The 35-year-old illusionist, real name Steven Frayne, earned a reputation as Britain’s answer to the American star David Blaine, with a series of outlandish, televised stunts that saw him apparently defying gravity and sometimes death.
But a combination of arthritis, food poisoning and a long-diagnosed condition of Crohn’s disease has caused him to spend some time in the wings, reflecting on his next move, he said on TV yesterday.
Mr Frayne, born on a Bradford estate to an English mother and a father with Pakistani roots who spent time in prison and whom he did not meet until he was 18, said he had “taken a lot of time to re-evaluate my approach to magic and also to certain elements of life in general”.
He recently revealed that he had been suffering for the last eight months, after being hospitalised with food poisoning combined with his Crohn’s disease, and that he put on two stones and developed arthritis as a side effect.
But his problems, he said, paled into insignificance when he visited a Syrian refugee camp in Lebanon and produced a short film there about children promised an education but who had been left out of the school system.
“I wasn’t able to perform much magic because of my illness so it allowed me to go out there and take a bit of time, do something to help other people and really focus my mind on not thinking about my illness and thinking about helping other people,” he said. “Being out there, it really put into perspective what Syrian children and what Syrian families are having to go through.
“My main focus by the end of the year is to get half a million Syrian refugee children into school. They were promised an education from the governments who met in 2016 at the UN, and they promised all this money to get these kids in school and they didn’t deliver.”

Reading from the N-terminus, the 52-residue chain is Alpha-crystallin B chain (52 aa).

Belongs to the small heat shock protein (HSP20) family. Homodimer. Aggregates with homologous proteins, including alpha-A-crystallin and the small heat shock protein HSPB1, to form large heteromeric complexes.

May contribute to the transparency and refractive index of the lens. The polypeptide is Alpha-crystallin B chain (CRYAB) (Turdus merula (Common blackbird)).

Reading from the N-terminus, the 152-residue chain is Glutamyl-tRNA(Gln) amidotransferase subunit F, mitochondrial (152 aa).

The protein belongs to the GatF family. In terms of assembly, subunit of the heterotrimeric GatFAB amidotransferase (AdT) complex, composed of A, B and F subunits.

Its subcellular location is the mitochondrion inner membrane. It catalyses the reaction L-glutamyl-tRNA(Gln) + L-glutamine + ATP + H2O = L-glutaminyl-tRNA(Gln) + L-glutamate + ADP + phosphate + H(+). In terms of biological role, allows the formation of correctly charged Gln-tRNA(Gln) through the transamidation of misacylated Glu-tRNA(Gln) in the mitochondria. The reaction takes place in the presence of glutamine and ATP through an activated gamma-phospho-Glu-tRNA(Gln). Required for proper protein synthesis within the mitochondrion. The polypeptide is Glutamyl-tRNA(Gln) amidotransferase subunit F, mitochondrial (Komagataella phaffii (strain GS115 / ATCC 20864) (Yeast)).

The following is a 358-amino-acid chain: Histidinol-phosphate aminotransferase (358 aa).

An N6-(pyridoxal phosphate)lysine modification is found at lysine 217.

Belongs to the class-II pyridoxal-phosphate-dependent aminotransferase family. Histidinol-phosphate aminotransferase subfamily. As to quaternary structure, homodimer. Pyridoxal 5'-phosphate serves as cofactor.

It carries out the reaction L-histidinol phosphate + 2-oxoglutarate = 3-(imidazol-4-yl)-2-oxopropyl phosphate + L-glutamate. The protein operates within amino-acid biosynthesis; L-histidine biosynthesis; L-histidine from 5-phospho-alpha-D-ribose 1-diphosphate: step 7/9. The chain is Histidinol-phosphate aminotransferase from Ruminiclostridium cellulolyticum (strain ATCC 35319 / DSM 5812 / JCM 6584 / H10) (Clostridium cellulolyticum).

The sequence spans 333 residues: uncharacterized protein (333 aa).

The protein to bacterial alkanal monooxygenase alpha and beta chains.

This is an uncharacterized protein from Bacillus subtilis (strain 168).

He said he plans to take a petition “signed by lots of people” to “remind the governments that these kids are still not in school”.
Mr Frayne, a modern-day street Houdini and one of the few British illusionists to have undertaken a stadium tour, has performed on both sides of the Atlantic and in front of the Prince of Wales, whose Prince’s Trust advanced him a £2,000 start-up loan.
He developed his skills with the help of his late great-grandfather, who knew how to make matchsticks disappear, and used them to help deal with the bullying to which he was subjected at school in Bradford.
His Crohn’s disease, an inflammatory bowel condition, means he survives on a diet of grilled chicken, mashed potato, vitamin injections and juices. At 19, he was admitted to hospital for six months.
He now says he is working with doctors to “get to a place where I could return to performing and show off some new magic tricks”, adding that the arthritis meant he could not shuffle cards or “use my hands like I normally would”.
He said: “My appearance has changed quite a bit due to all the medication I am on. I’m working with a physio and doctors to find a way to get the right medication, so I can hopefully come back on stage and show you some new magic.
“I’m always working on new ideas and I’ve got many ways to do my tricks, and some of them don’t need as much dexterity. I use my mind, which is still intact.”